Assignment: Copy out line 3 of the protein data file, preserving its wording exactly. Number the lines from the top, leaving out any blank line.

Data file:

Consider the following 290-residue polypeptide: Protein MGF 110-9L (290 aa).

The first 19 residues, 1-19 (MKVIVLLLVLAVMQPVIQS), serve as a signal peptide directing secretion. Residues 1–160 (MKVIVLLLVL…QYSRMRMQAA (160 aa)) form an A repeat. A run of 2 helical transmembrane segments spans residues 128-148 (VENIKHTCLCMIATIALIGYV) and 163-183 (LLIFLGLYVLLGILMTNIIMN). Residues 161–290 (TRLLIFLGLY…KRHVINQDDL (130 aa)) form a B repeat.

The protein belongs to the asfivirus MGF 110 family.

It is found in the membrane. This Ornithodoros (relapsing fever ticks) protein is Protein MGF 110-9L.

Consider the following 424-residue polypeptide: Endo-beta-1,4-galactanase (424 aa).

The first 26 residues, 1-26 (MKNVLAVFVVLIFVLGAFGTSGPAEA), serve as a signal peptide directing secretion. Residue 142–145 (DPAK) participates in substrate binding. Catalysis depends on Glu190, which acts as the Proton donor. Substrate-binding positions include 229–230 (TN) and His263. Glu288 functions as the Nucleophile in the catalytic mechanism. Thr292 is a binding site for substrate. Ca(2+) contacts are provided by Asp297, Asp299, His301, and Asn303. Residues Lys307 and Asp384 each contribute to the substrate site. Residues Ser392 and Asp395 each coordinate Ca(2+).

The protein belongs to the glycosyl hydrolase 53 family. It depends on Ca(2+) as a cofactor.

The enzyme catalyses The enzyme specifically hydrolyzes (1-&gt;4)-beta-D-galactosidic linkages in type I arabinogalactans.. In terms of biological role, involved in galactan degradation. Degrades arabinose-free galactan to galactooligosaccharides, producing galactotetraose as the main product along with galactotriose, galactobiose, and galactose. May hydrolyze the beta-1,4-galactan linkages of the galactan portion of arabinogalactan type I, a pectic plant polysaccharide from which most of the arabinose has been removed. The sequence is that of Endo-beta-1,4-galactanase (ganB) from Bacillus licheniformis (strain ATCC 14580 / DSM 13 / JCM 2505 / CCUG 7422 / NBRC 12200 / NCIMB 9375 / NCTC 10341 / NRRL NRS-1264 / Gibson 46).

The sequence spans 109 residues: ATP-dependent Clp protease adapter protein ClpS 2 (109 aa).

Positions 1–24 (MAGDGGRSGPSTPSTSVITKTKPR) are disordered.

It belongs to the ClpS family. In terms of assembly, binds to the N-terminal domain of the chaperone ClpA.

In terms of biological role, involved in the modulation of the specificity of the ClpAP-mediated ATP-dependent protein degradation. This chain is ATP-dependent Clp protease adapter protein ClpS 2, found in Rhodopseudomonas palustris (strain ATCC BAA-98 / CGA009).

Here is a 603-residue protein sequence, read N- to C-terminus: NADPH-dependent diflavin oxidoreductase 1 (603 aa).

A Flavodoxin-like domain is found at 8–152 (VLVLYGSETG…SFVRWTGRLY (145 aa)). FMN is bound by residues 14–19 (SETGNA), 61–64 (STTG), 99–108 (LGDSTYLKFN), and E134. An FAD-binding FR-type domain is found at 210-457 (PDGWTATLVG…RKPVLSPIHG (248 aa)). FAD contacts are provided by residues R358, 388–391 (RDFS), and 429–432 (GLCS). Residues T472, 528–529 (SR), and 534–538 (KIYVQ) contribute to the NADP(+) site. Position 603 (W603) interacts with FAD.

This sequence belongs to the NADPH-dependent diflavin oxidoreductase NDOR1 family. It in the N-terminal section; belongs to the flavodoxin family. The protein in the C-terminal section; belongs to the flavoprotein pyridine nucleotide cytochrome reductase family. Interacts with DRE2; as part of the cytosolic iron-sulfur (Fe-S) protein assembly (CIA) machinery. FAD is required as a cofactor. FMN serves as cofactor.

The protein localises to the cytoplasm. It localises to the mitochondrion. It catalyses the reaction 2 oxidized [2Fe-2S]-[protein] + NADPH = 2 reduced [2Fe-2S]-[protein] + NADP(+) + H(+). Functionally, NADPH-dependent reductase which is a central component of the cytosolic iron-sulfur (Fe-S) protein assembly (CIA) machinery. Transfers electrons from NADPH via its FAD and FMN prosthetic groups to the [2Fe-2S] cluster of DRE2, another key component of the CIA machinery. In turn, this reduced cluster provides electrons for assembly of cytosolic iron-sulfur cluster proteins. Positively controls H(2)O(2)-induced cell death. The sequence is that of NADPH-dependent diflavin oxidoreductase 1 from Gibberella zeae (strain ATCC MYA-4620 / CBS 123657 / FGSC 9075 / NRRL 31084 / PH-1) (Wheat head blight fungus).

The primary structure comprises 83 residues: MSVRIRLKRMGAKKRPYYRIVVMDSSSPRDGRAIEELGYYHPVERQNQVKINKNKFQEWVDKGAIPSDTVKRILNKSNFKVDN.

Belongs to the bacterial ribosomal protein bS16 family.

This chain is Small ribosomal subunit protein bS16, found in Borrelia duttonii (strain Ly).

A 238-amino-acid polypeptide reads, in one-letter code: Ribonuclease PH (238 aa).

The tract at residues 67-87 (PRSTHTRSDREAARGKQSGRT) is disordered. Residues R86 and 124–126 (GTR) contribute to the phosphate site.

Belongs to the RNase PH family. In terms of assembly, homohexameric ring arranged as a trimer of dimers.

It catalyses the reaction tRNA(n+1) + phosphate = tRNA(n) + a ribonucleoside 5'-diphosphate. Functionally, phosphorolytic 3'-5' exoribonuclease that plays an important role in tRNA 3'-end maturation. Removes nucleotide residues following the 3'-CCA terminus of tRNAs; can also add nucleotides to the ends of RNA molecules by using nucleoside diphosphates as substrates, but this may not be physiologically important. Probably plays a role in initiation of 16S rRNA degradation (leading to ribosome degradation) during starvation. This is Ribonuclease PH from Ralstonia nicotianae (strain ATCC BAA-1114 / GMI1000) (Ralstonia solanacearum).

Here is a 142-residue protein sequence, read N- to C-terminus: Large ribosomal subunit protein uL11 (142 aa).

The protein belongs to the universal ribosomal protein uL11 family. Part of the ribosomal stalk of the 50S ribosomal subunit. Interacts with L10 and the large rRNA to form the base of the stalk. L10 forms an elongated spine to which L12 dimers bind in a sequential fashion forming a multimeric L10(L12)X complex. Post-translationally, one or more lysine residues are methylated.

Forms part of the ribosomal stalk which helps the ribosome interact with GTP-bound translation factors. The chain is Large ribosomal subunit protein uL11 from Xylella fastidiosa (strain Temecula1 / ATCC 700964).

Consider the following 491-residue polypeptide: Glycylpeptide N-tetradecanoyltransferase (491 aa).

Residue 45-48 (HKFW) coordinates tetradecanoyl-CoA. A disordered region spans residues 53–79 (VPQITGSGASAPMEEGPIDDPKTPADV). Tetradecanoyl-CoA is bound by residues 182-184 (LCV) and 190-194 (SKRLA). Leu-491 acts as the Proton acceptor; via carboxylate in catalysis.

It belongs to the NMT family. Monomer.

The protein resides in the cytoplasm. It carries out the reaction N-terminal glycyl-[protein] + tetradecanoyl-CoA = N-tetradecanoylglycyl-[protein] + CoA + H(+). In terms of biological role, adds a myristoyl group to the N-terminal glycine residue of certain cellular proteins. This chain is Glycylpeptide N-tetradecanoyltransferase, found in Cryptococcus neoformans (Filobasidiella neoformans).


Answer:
The protein belongs to the asfivirus MGF 110 family.